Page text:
Kleanbore:
You are right, practice is about the best you can do. That and knowing you state laws, knowing what is considered justified, and checking your insurance companies policies for coverage for injury/death resulting from self defense.

Yes, I felt I was a bit redundant writing that post, but after reading some of the comments on here, I felt is was necessary. :D



You are always responsible for your actions, whether exercising a civil right or not.
The rest of us will sympathize, but the shooter is still responsible. What ever would make you think you are not?
If a chihuaha runs out in the street and you swerve onto the sidewalk to miss it, and kill some kids walking home from school, you will be held fully responsible.

Don't know where to begin with this post...basically all completely wrong. The comparison is not even close to being legally relevant.


Local laws on this are all the same...
Your bullet, your problem...


Not true. Many states, whether they have Castle laws or not, have some immunity from criminal and civil actions in justified self defense.



Some jurisdictions may have criminal penalties for a bullet that you fired hitting anyone who is not the bad guy.

Example or opinion?





Civil Liability (negligence / wrongful death) : Highly likely, due the standard rules of negligence; particularly the doctrine of res ipsa loquitur.
http://en.wikipedia.org/wiki/Res_ipsa_loquiter

From wikipedia Re: res ipsa loquitur
The harm would not ordinarily have occurred without someone's negligence
The "thing" which caused the harm was under the exclusive control of the defendant at the time of the likely negligent act
There must be an absence of a reasonable explanation as to how the harm occurred.


Negligence defined:
Law Failure to exercise the degree of care considered reasonable under the circumstances, resulting in an unintended injury to another party.

Not so sure about Highly likely, it would depend upon the state. Even if you belong in a state that doesn't provide immunity from justifiable self defense, there are other state laws with regards to civil liability that can protect you. Example: In CO, the plaintiff has to prove that the defendant was 51% or more liable...if the defendant is only found 50% or under liable, he is not guilty.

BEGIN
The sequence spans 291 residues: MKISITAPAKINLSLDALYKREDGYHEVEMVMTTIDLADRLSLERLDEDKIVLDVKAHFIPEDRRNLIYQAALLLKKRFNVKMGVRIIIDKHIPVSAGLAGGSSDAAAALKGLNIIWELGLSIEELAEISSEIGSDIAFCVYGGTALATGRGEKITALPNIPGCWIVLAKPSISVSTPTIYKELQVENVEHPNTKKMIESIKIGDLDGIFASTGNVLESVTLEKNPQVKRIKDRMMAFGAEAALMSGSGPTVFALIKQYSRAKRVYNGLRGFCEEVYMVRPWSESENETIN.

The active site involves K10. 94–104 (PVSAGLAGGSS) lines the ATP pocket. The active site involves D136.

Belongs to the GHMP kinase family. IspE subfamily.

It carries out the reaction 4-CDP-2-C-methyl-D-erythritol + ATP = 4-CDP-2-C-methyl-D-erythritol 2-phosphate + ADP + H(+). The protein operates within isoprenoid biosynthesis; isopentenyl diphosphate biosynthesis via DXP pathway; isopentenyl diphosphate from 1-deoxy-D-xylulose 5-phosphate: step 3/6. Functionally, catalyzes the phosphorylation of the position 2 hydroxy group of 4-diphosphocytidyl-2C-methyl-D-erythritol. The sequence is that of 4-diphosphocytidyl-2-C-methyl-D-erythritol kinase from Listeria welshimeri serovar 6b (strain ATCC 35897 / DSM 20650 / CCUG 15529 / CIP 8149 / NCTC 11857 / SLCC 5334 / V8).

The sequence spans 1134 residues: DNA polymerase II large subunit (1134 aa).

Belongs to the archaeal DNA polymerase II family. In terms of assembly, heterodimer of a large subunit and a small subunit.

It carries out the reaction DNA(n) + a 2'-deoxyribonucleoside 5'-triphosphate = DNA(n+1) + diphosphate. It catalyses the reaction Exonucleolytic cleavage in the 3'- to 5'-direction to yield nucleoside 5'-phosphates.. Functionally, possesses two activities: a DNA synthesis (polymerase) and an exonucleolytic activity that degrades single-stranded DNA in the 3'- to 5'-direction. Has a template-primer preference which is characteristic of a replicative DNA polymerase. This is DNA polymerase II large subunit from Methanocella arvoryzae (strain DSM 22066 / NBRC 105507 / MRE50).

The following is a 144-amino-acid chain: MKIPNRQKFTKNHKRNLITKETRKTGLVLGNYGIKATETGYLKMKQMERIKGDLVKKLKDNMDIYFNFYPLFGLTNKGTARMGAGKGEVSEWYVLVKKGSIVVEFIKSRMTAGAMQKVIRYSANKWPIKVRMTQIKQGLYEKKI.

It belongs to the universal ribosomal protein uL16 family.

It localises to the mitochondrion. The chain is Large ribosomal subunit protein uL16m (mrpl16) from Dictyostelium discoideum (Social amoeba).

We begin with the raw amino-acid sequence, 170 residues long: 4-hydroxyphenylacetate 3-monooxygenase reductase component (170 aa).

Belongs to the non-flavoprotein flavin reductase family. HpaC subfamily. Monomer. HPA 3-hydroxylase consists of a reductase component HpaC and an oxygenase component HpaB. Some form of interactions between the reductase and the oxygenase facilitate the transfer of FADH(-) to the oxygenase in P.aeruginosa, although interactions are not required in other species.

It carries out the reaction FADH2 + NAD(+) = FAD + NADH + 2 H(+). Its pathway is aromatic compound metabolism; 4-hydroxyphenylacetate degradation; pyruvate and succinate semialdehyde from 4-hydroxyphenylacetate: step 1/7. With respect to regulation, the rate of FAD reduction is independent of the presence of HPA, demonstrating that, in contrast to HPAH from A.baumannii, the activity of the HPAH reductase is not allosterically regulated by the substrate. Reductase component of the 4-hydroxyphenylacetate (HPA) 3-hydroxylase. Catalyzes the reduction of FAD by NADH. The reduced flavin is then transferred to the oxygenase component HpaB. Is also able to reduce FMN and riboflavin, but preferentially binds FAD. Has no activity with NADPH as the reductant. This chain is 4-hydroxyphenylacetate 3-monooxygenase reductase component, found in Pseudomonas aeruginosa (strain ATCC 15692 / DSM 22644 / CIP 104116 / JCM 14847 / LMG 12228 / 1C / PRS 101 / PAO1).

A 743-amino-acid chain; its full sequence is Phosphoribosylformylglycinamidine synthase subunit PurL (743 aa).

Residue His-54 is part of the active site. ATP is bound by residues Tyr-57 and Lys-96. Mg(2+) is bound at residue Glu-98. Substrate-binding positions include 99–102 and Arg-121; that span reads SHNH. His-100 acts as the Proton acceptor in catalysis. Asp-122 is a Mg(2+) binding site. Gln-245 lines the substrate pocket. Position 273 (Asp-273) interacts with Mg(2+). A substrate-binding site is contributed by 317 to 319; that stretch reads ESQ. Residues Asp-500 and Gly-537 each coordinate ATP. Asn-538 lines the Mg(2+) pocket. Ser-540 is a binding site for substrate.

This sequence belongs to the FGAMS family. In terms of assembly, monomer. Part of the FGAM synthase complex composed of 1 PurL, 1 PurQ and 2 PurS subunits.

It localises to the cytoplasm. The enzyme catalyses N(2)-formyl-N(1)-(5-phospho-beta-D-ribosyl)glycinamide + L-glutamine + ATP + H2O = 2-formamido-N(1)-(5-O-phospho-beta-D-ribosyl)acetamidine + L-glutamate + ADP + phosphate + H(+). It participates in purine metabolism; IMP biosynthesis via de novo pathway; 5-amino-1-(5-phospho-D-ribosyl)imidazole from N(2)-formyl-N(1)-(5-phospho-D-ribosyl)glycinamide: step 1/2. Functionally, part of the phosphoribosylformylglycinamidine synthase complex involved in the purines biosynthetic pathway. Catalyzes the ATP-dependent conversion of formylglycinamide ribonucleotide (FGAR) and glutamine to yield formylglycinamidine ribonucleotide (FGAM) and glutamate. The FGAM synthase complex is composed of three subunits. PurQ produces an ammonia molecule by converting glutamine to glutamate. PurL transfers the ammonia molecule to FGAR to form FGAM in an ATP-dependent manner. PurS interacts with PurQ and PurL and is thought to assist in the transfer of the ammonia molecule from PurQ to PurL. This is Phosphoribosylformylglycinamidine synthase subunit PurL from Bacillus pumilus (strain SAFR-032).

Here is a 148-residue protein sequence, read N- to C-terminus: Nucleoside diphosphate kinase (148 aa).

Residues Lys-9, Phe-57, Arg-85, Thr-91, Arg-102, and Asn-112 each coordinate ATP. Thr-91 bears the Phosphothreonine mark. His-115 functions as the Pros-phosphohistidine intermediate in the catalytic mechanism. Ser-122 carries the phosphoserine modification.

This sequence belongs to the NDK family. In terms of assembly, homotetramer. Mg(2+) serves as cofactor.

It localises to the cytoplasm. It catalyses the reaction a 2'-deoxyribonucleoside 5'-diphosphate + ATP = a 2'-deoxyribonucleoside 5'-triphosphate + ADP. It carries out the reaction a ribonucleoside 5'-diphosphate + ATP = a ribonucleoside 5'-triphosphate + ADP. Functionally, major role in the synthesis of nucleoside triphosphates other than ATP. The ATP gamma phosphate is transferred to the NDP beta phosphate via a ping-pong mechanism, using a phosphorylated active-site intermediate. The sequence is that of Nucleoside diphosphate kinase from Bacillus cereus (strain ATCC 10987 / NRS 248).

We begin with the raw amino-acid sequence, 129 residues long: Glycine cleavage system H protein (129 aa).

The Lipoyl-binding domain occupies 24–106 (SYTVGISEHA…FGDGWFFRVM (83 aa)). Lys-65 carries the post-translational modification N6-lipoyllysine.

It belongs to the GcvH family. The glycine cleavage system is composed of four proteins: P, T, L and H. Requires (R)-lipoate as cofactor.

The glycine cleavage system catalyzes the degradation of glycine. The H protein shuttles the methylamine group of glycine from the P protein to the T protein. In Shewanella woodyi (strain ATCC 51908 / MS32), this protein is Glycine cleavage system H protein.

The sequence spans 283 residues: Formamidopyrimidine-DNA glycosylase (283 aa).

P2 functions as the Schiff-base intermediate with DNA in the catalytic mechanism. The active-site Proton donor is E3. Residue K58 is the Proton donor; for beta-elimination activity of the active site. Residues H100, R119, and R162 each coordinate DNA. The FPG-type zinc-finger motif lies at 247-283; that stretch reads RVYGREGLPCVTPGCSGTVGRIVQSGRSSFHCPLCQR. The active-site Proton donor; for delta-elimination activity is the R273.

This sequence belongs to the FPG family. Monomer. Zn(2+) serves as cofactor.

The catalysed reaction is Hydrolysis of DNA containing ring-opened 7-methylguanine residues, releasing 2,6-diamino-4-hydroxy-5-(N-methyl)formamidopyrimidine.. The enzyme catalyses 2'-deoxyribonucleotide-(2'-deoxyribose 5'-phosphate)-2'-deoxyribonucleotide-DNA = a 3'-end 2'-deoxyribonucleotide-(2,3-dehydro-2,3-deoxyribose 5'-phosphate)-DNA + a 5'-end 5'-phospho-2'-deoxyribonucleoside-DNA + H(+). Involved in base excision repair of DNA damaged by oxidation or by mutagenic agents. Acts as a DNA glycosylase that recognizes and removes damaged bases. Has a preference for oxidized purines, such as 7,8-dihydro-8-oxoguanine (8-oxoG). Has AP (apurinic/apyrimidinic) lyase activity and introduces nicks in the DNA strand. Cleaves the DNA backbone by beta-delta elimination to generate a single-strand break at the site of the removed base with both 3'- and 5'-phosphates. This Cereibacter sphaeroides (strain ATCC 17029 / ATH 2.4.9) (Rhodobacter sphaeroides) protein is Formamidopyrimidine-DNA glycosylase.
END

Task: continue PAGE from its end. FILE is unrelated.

Quote:
I can only assume the person that fired the shots would be held liable, but wasn't 100% sure. I appreciate any links, references, or best guesses.

Absolutely. You are responsible for any bullet that you fire. From a civil standpoint, you will be held accountable. From a criminal standpoint, you may or may not be held accountable depending on the facts.

Wrong. Depends on state law. Many states have immunity from civil liability for self defense.



I was not able to find an instance where someone (innocent bystander) was shot that resulted in a criminal or civil action. Not saying that it has never happened, just that I wasn't able to find one. Perhaps someone else can.




There are roughly 37 states that have some sort of Castle doctrine or Stand Your Ground laws in place. One thing that is common among them is immunity from criminal and civil actions in the event of justified self defense.



Website of self defense laws by State: http://www.handgunlaw.us/documents/DeadlyForce.pdf






The NRA has Self Defense Insurance:
http://www.locktonrisk.com/nrains/SelfDefenseApp.pdf

Also, check your homeowner policy. There are apparently many cases of insurance companies that do not have to cover injury or death resulting from self defense because the action is not accidental, that the action is a voluntary act.

Kleanbore
January 23, 2009, 02:42 PM
Many states have immunity from civil liability for self defense.